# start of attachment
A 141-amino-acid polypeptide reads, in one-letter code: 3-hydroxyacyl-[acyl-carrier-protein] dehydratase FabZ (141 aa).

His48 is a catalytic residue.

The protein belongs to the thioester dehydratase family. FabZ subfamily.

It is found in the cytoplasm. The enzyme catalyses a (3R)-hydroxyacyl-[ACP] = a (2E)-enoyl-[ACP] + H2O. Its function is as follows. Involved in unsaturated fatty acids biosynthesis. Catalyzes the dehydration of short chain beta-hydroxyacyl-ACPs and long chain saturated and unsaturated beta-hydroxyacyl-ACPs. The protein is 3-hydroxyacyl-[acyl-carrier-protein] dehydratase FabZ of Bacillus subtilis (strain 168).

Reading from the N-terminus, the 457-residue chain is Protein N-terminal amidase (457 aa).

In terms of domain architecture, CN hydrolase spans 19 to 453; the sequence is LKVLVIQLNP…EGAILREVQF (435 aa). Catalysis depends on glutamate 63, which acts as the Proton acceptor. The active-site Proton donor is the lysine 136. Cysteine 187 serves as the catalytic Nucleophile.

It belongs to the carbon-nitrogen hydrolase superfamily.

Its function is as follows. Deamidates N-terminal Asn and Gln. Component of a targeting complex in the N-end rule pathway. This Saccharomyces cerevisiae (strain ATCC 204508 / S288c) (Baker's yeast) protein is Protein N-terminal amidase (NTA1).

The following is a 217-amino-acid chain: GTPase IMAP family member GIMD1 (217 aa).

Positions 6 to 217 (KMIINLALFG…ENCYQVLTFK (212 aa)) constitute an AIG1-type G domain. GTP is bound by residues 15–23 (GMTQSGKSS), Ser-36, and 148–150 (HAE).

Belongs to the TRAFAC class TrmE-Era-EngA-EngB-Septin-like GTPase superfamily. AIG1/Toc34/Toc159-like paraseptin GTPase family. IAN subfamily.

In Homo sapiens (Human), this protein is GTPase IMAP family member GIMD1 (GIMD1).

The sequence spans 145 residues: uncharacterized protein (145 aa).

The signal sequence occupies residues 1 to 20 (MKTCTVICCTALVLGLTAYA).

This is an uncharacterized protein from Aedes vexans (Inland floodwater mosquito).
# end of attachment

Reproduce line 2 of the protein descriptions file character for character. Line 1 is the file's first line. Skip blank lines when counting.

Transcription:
His48 is a catalytic residue.